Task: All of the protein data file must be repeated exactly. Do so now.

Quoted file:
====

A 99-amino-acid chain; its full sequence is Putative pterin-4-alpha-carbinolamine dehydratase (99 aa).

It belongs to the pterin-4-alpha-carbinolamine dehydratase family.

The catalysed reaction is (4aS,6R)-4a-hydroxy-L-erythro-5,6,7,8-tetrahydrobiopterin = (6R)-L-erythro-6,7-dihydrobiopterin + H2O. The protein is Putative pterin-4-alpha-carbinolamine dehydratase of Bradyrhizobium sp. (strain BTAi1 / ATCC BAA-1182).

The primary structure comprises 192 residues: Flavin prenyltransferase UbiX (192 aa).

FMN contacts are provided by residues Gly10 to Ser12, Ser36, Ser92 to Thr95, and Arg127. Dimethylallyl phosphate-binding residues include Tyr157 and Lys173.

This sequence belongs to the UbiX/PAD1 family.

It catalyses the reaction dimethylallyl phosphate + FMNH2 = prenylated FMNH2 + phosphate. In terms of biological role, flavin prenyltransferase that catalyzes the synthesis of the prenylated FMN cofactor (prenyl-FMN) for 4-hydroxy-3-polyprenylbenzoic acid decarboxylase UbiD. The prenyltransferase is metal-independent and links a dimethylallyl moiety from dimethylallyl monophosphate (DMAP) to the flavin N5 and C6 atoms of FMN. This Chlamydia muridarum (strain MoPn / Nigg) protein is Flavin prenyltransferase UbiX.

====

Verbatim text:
A 99-amino-acid chain; its full sequence is Putative pterin-4-alpha-carbinolamine dehydratase (99 aa).

It belongs to the pterin-4-alpha-carbinolamine dehydratase family.

The catalysed reaction is (4aS,6R)-4a-hydroxy-L-erythro-5,6,7,8-tetrahydrobiopterin = (6R)-L-erythro-6,7-dihydrobiopterin + H2O. The protein is Putative pterin-4-alpha-carbinolamine dehydratase of Bradyrhizobium sp. (strain BTAi1 / ATCC BAA-1182).

The primary structure comprises 192 residues: Flavin prenyltransferase UbiX (192 aa).

FMN contacts are provided by residues Gly10 to Ser12, Ser36, Ser92 to Thr95, and Arg127. Dimethylallyl phosphate-binding residues include Tyr157 and Lys173.

This sequence belongs to the UbiX/PAD1 family.

It catalyses the reaction dimethylallyl phosphate + FMNH2 = prenylated FMNH2 + phosphate. In terms of biological role, flavin prenyltransferase that catalyzes the synthesis of the prenylated FMN cofactor (prenyl-FMN) for 4-hydroxy-3-polyprenylbenzoic acid decarboxylase UbiD. The prenyltransferase is metal-independent and links a dimethylallyl moiety from dimethylallyl monophosphate (DMAP) to the flavin N5 and C6 atoms of FMN. This Chlamydia muridarum (strain MoPn / Nigg) protein is Flavin prenyltransferase UbiX.